US 6446246 B1
Detail routing using obstacle carving around terminals. A terminal in an integrated circuit layout object that is separated from an obstacle by less than a spacing specified by a design rule is identified. The obstacle is carved to reduce an area of the obstacle by an overlap between the obstacle and the terminal bloated by the spacing.
1. A method comprising:
identifying a terminal in an integrated circuit layout object that is separated from an obstacle by less than a spacing specified by a design rule; and
carving the obstacle to reduce an area of the obstacle by an overlap between the obstacle and the terminal bloated by the spacing.
2. The method of
bloating the terminal by the spacing,
intersecting the bloated terminal with the obstacle, and
adding an area of intersection between the bloated terminal and the obstacle to the terminal as a second-class citizen terminal.
3. The method of
identifying an area of overlap between the second-class citizen terminal and a second-class citizen terminal associated with a different net; and
subtracting the area of overlap from both second-class citizen terminals.
4. The method of
identifying a route for a wire of the first net to be coupled to the terminal such that the wire is spaced from the carved obstacle and second-class citizen terminals of other nets by at least the specified distance at all points along the wire.
5. The method of
identifying a route for a wire to be coupled to the terminal such that the wire is spaced from the carved obstacle by at least the specified distance at all points along the wire.
6. The method of
identifying a pre-existing wire to be coupled to another wire as an obstacle.
7. The method of
bloating the terminal by the spacing; and
identifying the terminal as a terminal in violation if the bloated terminal overlaps with the obstacle.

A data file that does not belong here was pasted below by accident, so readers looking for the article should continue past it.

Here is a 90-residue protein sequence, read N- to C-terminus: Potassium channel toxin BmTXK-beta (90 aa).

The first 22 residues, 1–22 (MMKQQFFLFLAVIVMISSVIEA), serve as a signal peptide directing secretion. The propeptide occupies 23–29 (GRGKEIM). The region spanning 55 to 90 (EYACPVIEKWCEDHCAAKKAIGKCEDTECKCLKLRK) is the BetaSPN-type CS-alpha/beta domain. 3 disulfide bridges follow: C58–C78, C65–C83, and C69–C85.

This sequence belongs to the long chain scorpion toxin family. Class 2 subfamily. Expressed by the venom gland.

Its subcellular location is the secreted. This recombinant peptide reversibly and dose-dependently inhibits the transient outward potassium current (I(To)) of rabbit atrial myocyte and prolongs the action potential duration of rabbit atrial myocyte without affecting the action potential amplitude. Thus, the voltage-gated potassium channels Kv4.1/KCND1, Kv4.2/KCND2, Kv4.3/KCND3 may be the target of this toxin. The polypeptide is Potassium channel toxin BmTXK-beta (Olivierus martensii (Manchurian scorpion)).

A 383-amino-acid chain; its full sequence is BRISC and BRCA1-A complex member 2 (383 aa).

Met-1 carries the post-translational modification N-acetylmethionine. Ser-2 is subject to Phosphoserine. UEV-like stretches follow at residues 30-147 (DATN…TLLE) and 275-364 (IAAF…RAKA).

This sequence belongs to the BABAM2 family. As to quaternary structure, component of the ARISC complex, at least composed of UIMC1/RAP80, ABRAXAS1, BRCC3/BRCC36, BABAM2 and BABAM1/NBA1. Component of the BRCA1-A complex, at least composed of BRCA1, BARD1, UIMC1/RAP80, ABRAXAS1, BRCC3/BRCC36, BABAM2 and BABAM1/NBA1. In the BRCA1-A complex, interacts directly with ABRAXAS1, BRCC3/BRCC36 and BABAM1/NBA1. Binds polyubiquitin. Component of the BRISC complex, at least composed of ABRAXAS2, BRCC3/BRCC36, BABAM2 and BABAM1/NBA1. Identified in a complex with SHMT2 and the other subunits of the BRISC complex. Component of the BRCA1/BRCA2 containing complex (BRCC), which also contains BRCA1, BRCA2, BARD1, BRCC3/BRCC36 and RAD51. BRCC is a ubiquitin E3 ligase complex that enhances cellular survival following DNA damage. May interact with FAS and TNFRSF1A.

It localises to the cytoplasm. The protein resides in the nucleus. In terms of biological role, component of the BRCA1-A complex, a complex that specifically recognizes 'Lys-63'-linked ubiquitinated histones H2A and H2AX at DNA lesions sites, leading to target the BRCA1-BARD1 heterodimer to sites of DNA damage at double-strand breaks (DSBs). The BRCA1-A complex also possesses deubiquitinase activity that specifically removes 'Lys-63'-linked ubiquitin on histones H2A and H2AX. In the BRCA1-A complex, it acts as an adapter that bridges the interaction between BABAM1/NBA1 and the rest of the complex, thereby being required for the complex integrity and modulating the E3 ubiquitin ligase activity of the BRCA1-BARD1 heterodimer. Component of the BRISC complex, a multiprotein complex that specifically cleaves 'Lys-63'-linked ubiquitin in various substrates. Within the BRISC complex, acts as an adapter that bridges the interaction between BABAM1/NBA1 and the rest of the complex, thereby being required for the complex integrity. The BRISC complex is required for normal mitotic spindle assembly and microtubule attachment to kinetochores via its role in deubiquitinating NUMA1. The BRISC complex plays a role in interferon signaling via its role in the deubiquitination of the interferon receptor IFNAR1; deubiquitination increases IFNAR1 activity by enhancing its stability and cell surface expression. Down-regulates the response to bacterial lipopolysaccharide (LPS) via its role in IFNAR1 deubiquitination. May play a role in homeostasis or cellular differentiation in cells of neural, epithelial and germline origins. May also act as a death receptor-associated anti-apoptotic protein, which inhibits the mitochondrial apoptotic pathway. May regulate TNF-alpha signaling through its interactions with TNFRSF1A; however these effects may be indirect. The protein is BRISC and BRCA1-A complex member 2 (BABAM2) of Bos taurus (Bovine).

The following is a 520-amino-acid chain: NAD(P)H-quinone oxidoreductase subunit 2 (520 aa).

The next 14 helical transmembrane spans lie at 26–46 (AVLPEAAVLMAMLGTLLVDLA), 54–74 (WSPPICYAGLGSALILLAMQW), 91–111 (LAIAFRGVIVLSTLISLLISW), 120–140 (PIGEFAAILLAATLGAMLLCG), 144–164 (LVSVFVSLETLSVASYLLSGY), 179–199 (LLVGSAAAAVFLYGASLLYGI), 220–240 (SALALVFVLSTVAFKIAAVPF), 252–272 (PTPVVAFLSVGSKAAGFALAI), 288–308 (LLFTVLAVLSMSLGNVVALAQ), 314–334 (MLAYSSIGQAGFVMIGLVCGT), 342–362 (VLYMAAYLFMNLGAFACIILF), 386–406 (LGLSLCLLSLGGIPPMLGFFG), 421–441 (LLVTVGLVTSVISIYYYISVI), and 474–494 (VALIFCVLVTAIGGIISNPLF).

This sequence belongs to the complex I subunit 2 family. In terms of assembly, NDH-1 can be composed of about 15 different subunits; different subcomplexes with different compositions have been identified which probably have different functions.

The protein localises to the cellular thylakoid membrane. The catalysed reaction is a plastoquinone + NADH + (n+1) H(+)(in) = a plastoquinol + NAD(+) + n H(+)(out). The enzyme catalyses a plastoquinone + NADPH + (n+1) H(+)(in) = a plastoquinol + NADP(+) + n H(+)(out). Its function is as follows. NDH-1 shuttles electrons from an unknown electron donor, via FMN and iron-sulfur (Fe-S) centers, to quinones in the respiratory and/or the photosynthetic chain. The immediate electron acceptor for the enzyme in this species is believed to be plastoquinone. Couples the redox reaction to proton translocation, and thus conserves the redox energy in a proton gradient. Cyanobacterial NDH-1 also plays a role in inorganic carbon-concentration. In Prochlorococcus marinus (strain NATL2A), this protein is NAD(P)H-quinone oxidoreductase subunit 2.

8. A method comprising:
identifying a wire to be routed, the wire corresponding to a first net; and
if a destination terminal for the wire is a terminal in violation, determining a route for the wire to be connected to the destination terminal such that the wire is separated at all points along the wire from obstacles and first- and second-class citizen terminals of other nets by at least a specified design rule spacing determined from a design rule associated with one of the obstacles or the wire
wherein determining a route for the wire comprises carving an obstacle that overlaps with the terminal in violation to reduce an area of the obstacle by an overlap between the obstacle and the terminal in violation bloated by the design rule spacing.
9. The method of
constructing a detail routing model from input data,
wherein determining the route for the wire is performed using the detail routing model.
10. The method of
receiving input data that specifies at least the destination terminal and the obstacle that overlaps with the destination terminal;
identifying the destination terminal as a terminal in violation.
11. The method of
bloating the destination terminal by the specified design rule spacing,
intersecting the bloated terminal with the obstacle, and
adding an area of intersection between the bloated terminal and the obstacle to the destination terminal as a second-class citizen terminal.
12. The method of
identifying an area of overlap between the second-class citizen terminal and a second-class citizen terminal of a different net; and
subtracting the area of overlap from both second-class citizen terminals.
13. The methods of
identifying a pre-existing wire as an obstacle.
14. A method comprising:
receiving input data to a detail router;
bloating each terminal indicated by the input data by a design rule spacing;
intersecting the bloated terminals with obstacles indicated by the input data;
adding an area of intersection between the bloated terminals and one or more obstacles to the terminals indicated by the input data, the added area being indicated as second-class citizen terminals; and
carving obstacles to reduce an area of the obstacles by an overlap between the obstacles and the terminals bloated by the design rule spacing by area-subtracting terminals indicated by the input data and second-class citizen terminals that overlap with one or more obstacles from the obstacles.
15. The method of